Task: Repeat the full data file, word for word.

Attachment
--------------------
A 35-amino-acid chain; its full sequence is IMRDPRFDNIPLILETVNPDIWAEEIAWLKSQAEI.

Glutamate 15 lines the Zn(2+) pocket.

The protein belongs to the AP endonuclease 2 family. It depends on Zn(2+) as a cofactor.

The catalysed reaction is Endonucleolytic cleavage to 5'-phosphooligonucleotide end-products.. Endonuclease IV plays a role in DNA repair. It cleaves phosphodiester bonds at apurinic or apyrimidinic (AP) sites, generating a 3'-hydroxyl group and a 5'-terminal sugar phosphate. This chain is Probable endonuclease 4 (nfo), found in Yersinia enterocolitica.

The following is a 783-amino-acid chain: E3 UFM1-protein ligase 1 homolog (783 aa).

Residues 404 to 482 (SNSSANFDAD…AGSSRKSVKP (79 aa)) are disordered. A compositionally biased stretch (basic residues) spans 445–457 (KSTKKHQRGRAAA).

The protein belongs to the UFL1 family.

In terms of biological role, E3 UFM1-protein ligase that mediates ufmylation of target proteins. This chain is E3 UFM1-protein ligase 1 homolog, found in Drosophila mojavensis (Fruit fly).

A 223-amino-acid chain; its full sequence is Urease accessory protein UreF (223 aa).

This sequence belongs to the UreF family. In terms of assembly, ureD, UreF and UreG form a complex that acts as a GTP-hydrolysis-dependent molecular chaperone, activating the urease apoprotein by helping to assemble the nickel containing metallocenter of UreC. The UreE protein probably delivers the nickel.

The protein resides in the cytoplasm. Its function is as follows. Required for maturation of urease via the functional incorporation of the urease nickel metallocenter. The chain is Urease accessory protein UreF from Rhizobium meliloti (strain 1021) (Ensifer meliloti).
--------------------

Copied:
A 35-amino-acid chain; its full sequence is IMRDPRFDNIPLILETVNPDIWAEEIAWLKSQAEI.

Glutamate 15 lines the Zn(2+) pocket.

The protein belongs to the AP endonuclease 2 family. It depends on Zn(2+) as a cofactor.

The catalysed reaction is Endonucleolytic cleavage to 5'-phosphooligonucleotide end-products.. Endonuclease IV plays a role in DNA repair. It cleaves phosphodiester bonds at apurinic or apyrimidinic (AP) sites, generating a 3'-hydroxyl group and a 5'-terminal sugar phosphate. This chain is Probable endonuclease 4 (nfo), found in Yersinia enterocolitica.

The following is a 783-amino-acid chain: E3 UFM1-protein ligase 1 homolog (783 aa).

Residues 404 to 482 (SNSSANFDAD…AGSSRKSVKP (79 aa)) are disordered. A compositionally biased stretch (basic residues) spans 445–457 (KSTKKHQRGRAAA).

The protein belongs to the UFL1 family.

In terms of biological role, E3 UFM1-protein ligase that mediates ufmylation of target proteins. This chain is E3 UFM1-protein ligase 1 homolog, found in Drosophila mojavensis (Fruit fly).

A 223-amino-acid chain; its full sequence is Urease accessory protein UreF (223 aa).

This sequence belongs to the UreF family. In terms of assembly, ureD, UreF and UreG form a complex that acts as a GTP-hydrolysis-dependent molecular chaperone, activating the urease apoprotein by helping to assemble the nickel containing metallocenter of UreC. The UreE protein probably delivers the nickel.

The protein resides in the cytoplasm. Its function is as follows. Required for maturation of urease via the functional incorporation of the urease nickel metallocenter. The chain is Urease accessory protein UreF from Rhizobium meliloti (strain 1021) (Ensifer meliloti).